The first, I have been tracking for over a year and was just published toward the end of October or so - it offers a brief history, but then dives into the current crisis (it is also peer reviewed). The Hidden History of Burma is a less academic text, but still pretty decent in terms of general modern political histories. It is available on audible (I am currently listening to it).
I terms of other books, I found this one to be pretty good as an overview of the Rohignya issue:
It is written in a journalistic style which makes it a faster and perhaps more compelling read. It was also published like a week or two before the recent wave of violence against the Rohingya (that has taken place over the last couple of years) so the background isn't colored by it at all.
It isn't related specifically to the Rohingya, but I purchased this book earlier this week to dive further into some of Myanmar's other insurgencies (they represent some of the longest running active conflicts in the world). It is published through Cornell University Press and you can currently buy it at 47% off using code 09GIFT20 on their website.
Jumping back to China, if you wanted a more detailed history of the Uyghurs in China / East Turkistan then I would suggest this book from Harvard University Press. Their books are all currently 30% off with code HOLIDAY20 on their website.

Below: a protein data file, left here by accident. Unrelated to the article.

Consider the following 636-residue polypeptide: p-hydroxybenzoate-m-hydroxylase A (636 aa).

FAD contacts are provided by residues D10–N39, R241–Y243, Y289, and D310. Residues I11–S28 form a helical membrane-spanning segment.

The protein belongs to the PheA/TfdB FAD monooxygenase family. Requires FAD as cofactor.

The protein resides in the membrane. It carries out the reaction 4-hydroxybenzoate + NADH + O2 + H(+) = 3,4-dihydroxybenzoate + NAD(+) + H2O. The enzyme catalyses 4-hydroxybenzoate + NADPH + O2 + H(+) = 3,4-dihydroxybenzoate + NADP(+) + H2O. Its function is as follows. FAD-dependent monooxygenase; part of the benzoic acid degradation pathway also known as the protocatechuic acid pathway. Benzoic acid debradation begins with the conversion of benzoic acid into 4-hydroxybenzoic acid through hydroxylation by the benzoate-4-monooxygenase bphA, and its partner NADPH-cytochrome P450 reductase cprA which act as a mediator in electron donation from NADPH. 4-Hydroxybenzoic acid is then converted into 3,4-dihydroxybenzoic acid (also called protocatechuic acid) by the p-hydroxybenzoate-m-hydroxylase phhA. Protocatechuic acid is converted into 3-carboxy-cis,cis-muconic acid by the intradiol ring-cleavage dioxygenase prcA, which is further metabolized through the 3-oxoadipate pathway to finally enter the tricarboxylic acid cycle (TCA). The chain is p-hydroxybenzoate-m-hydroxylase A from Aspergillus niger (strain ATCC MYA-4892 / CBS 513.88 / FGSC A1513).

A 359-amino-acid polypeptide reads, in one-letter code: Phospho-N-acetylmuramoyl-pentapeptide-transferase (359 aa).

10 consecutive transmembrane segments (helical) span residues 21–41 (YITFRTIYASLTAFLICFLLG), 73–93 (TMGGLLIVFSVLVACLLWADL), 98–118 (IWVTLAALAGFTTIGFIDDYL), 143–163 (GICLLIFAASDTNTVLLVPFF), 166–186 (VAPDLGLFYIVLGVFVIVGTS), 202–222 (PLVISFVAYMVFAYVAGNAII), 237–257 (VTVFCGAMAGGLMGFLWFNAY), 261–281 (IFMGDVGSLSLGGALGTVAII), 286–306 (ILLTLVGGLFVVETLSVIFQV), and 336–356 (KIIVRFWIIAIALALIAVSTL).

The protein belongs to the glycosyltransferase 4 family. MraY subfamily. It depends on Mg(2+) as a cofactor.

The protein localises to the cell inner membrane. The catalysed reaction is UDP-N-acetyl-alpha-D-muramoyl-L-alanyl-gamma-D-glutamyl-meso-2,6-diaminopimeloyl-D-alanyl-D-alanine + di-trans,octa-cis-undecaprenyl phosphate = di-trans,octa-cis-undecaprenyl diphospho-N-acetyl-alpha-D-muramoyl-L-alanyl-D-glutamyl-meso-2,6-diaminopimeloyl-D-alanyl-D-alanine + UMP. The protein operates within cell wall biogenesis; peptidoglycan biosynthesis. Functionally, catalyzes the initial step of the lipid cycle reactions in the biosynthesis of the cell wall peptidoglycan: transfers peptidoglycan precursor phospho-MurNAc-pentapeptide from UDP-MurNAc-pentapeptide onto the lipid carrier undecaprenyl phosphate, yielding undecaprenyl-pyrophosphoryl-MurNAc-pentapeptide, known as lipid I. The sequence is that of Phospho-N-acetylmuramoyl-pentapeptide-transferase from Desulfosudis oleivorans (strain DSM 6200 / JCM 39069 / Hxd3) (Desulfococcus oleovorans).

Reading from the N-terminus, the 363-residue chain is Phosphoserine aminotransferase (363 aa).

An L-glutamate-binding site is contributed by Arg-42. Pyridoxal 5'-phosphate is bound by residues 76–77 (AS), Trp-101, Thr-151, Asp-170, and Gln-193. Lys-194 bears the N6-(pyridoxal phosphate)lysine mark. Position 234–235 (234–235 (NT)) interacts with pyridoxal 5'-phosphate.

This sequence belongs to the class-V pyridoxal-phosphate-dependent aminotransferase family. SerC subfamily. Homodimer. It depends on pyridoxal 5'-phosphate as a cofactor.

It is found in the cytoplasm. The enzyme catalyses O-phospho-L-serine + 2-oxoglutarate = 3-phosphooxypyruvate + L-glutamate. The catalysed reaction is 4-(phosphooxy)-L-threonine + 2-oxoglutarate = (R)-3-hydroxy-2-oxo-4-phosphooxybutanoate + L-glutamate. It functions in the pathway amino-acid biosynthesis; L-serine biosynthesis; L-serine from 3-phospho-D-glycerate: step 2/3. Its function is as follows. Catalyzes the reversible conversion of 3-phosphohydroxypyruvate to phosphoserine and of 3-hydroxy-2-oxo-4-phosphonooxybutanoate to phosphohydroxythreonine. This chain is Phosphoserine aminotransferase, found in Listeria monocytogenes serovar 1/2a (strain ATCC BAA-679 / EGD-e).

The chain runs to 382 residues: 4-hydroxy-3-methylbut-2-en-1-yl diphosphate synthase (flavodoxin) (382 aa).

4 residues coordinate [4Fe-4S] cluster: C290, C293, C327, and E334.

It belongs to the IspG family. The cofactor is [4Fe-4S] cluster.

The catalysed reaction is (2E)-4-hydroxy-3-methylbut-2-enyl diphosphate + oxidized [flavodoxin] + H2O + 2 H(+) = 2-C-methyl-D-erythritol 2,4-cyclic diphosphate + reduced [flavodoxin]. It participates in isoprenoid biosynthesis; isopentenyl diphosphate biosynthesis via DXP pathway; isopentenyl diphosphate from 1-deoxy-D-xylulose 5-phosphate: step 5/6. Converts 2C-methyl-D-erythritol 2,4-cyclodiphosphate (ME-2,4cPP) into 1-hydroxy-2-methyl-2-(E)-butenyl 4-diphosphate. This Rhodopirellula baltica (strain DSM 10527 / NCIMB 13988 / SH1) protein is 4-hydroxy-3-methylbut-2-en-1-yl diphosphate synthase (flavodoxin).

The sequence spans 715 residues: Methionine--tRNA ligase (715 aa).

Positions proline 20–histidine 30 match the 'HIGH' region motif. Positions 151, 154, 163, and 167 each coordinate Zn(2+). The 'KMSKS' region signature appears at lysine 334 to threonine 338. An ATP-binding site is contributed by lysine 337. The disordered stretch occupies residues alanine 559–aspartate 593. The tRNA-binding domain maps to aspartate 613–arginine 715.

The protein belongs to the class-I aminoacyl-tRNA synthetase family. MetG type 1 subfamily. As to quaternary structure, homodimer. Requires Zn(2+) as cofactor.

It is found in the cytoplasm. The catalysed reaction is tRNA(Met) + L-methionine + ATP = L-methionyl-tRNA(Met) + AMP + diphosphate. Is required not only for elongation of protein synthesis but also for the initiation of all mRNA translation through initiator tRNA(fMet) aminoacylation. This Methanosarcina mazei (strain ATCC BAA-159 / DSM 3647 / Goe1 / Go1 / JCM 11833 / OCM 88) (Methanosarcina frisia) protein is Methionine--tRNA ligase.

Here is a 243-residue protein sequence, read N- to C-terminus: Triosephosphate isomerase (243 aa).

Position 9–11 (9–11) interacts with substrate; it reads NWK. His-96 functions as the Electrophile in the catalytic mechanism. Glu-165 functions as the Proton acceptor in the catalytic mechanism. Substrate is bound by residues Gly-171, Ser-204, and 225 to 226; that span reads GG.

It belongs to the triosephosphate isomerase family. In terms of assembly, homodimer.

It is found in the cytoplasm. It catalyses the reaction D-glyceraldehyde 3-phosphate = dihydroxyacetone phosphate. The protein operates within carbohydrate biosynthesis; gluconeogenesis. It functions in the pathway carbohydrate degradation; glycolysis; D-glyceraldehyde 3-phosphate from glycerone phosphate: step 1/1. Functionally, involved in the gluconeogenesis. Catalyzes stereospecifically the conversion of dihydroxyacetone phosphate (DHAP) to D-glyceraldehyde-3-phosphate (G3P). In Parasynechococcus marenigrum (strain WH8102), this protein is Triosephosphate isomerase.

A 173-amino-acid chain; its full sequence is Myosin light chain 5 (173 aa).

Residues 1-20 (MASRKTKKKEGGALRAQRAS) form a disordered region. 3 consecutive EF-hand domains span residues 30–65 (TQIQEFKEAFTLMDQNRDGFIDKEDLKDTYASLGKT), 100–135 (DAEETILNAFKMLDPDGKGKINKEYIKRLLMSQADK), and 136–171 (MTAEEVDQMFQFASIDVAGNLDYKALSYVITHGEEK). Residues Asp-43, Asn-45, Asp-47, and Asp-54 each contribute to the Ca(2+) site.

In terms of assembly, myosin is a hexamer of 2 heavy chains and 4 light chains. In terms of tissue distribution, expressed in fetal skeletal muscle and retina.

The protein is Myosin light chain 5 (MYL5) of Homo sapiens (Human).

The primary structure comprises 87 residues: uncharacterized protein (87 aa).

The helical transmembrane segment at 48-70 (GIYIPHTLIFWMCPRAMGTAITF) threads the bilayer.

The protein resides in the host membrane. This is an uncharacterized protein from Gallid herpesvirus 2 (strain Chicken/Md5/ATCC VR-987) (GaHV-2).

I'd say what is happening in Armenia with the current ceasefire deal over Nagorno-Karabakh is very different from what the Uyghurs and Rohingya have been facing. Out of all of the books I've read on the subject this one has been my favorite peer reviewed text on the conflict:
The current peace deal effectively ending the frozen conflict of course means that the situation as described in this book has effectively been resolved for now (for better or worse); pending successful future negotiations and mediation.
Since I am suggesting books; this one is part travel log, part ethnography / research with some history of the conflict thrown in. It is academic, but not as dry and technical as many other such texts can be.
Their is also a Sahrawi press service (The Sahara Press Service) that offers news on the issue (when there is meaningful news outside of your typical PR stuff) https://www.spsrasd.info/news/en